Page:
If you’re relaxing with a glass of wine on an airplane somewhere between catching your flight and catching your breath, chances are Tri-Link U.S.A. helped make this moment of tranquility possible.
Tri-Link, a global logistics provider specializing in getting wines and liquors from vintners to commercial airlines, is growing its business – thanks to the Port of Long Beach.
Earlier this year, the Port helped Tri-Link obtain status as a Foreign Trade Zone (FTZ) operator in Southern California, positioning the company’s new facility in Carson to prosper.
“I can’t say enough wonderful things about the team at the Port of Long Beach,” said Tri-Link President Stuart Spikerman, who credits the Port with convincing him to expand his company’s East Coast operations to Southern California.
Trade Development services at the Port include a dedicated program to help importers, exporters and logistics companies apply for FTZ status. The designation saves businesses money by reducing and or eliminating duty and excise taxes on goods entering the U.S. In Tri-Link’s case, FTZ status will enhance the company’s ability to store and ship wines and liquors to airlines with routes serving the Asia-Pacific region and the Americas.
While there are costs associated with obtaining FTZ status, the Port doesn’t charge for helping applicants navigate the process. “A consultant would charge about $40,000 to $50,000 to clear the first hurdle,” Spikerman said.
An FTZ is a designated site considered outside the country for customs purposes where companies can store, process, sort, label, assemble and exhibit imported parts or goods. This sovereign business zone allows companies to defer duty on foreign goods, eliminate duty on imports shipped out of the U.S. or destroyed, and lower duty on goods finished on the premises and bound for U.S. markets.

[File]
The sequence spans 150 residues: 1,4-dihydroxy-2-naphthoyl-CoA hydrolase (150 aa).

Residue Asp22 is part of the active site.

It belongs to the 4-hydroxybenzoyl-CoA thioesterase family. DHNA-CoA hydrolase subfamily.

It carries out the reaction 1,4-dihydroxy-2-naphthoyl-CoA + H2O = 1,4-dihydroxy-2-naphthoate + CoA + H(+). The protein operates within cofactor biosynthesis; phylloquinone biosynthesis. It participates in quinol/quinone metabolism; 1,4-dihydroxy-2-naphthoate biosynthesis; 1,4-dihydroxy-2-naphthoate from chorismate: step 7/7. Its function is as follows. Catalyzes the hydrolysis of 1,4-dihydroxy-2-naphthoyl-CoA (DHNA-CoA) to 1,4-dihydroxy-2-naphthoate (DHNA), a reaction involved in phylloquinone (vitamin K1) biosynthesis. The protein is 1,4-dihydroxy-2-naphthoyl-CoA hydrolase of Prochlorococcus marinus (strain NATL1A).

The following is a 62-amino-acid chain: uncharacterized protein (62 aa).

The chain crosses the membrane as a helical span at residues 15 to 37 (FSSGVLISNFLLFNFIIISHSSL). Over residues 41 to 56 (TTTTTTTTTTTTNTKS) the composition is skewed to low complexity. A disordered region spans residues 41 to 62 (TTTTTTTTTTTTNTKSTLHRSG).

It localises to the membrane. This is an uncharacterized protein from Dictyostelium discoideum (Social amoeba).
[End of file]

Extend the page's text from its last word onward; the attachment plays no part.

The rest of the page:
“FTZs were created to facilitate international trade, make U.S. manufacturing more competitive and create jobs,” said Gina Barro, Business Development Manager of the Port’s Trade Development Division. Barro runs the program with the trade division’s FTZ Administrator, Diana Lam-Brandt.
Nationwide, more than $640 billion in merchandise is handled within FTZs and some 2,800 firms that use them employ about 340,000 people.
Other benefits include greater cash-flow flexibility, expedited customs clearance, weekly entry processing instead of fees for each shipment entering the U.S., and unlimited storage time. FTZ-approved operators also qualify for additional customs benefits as a result of having to meet higher security requirements for FTZ approval, and they can increase revenue by making their FTZ space available to other companies or “zone users” seeking to operate on FTZ-sanctioned property.
The Port of Long Beach is a “grantee” organization, which allows it to administer FTZ programs in a designated region. The Port’s area is FTZ-50, a large swath of Southern California that takes in most of Los Angeles County, all of Orange County and western San Bernardino County and offers companies FTZ advantages in the heart of one of the nation’s busiest logistics hubs.
As a grantee, the Port helps companies with the application process, which involves numerous steps and averages six months. The sequence requires vetting and approval by the federal Foreign Trade Zones Board, U.S. Customs and Border Protection (CBP), and the Long Beach Board of Harbor Commissioners.
“We’re definitely the starting point,” said Barro. “We also work with the FTZ Board and CBP to streamline the process by putting applications on parallel tracks.”
Maintaining active FTZ status involves meeting certain reporting requirements, added Barro. “Companies need to know what it means to operate as an FTZ. We help with that, too.”
In 2012, the Port of Long Beach helped SEREC of California, a third-party logistics firm, obtain FTZ status for 200,000 square feet of warehouse space at its City of Industry facility. The designation is a must-have for many shippers, said SEREC Vice President Jimmy Duggan, whose company handles goods for many of the nation’s largest retailers.
“It’s a beautiful relationship we have with the Port of Long Beach,” Duggan said. “We’ve probably gained a dozen new clients we wouldn’t have without the FTZ. It’s made us a much bigger fish in a very populated sea.”
To learn more about the Port of Long Beach and FTZ-50, visit www.polb.com/ftz or contact Gina Barro or Diana Lam-Brandt at (562) 283-7750.